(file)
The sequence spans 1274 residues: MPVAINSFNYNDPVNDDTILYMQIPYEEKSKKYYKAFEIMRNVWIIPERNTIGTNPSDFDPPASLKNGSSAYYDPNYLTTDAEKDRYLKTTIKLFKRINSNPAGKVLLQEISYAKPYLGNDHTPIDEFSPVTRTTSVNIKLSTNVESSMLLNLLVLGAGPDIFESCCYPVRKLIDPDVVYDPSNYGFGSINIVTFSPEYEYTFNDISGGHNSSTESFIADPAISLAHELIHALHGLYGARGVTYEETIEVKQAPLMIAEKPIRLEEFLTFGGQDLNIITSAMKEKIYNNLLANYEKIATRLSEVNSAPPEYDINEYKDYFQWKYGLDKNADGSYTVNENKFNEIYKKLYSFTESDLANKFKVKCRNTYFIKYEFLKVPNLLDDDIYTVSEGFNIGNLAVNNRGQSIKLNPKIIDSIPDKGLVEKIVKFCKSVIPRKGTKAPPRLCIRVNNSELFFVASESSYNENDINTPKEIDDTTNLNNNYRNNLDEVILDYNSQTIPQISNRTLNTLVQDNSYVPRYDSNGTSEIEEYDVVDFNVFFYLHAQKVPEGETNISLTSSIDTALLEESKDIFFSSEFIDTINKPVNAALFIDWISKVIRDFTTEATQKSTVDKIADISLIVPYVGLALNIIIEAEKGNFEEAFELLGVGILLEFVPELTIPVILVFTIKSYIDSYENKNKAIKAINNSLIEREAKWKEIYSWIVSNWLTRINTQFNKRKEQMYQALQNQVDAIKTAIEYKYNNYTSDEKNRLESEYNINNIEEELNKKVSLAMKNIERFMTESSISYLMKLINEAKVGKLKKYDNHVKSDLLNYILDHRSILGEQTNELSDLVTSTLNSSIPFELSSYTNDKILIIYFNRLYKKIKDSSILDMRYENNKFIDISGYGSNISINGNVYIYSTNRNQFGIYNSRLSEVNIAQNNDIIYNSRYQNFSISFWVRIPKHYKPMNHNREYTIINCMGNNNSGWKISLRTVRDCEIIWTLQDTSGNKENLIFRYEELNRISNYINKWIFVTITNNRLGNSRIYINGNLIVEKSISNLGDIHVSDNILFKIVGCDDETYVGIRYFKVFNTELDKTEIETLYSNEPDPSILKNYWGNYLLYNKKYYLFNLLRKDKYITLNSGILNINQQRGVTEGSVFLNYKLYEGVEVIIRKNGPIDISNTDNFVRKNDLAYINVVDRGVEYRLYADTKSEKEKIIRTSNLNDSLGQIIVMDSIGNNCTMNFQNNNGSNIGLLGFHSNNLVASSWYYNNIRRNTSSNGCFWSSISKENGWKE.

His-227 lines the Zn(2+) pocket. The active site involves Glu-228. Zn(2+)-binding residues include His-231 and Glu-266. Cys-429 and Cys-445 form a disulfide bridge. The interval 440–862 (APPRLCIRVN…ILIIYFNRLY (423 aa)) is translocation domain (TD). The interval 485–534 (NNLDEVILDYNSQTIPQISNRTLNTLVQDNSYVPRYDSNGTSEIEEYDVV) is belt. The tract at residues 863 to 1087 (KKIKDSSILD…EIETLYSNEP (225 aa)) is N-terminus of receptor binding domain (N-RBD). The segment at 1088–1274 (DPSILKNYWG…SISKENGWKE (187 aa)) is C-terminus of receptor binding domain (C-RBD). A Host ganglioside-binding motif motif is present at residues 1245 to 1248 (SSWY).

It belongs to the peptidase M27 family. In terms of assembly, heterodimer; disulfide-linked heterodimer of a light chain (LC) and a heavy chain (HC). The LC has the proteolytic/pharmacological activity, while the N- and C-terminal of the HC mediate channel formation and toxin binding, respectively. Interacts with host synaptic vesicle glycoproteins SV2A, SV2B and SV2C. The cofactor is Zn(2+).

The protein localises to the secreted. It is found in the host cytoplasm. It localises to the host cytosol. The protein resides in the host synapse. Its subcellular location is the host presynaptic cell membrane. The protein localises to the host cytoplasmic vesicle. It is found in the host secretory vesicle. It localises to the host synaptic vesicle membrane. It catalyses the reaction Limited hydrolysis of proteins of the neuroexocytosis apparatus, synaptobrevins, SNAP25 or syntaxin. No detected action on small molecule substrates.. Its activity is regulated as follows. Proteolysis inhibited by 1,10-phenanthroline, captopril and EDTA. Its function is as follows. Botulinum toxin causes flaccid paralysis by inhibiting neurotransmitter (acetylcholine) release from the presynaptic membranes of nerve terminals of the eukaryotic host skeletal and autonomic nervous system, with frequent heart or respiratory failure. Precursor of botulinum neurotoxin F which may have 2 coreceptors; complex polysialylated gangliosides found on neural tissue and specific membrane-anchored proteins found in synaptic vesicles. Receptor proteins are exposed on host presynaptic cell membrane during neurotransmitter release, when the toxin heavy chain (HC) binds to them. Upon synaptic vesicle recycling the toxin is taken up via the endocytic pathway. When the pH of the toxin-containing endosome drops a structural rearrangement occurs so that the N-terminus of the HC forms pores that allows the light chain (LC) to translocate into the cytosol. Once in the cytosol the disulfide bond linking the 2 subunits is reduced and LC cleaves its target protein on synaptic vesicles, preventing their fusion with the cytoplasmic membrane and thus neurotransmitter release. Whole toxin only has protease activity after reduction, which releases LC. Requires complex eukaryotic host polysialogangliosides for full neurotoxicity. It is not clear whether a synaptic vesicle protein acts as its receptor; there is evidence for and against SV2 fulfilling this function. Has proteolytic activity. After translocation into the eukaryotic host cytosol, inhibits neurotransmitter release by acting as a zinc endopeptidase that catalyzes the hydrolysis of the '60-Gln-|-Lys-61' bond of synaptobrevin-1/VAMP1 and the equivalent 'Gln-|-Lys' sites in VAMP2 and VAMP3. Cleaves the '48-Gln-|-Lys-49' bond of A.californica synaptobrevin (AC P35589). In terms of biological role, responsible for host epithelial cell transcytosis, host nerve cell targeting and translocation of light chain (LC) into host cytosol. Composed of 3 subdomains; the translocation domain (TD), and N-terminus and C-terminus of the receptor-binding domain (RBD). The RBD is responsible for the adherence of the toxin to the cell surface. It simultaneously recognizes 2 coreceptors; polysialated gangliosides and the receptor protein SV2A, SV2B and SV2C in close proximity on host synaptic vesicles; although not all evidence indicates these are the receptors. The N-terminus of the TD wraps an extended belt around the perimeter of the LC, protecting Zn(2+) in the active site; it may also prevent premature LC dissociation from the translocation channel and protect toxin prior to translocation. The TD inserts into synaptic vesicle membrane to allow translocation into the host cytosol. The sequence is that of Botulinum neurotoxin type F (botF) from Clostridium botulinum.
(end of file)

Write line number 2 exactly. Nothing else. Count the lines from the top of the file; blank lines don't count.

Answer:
His-227 lines the Zn(2+) pocket. The active site involves Glu-228. Zn(2+)-binding residues include His-231 and Glu-266. Cys-429 and Cys-445 form a disulfide bridge. The interval 440–862 (APPRLCIRVN…ILIIYFNRLY (423 aa)) is translocation domain (TD). The interval 485–534 (NNLDEVILDYNSQTIPQISNRTLNTLVQDNSYVPRYDSNGTSEIEEYDVV) is belt. The tract at residues 863 to 1087 (KKIKDSSILD…EIETLYSNEP (225 aa)) is N-terminus of receptor binding domain (N-RBD). The segment at 1088–1274 (DPSILKNYWG…SISKENGWKE (187 aa)) is C-terminus of receptor binding domain (C-RBD). A Host ganglioside-binding motif motif is present at residues 1245 to 1248 (SSWY).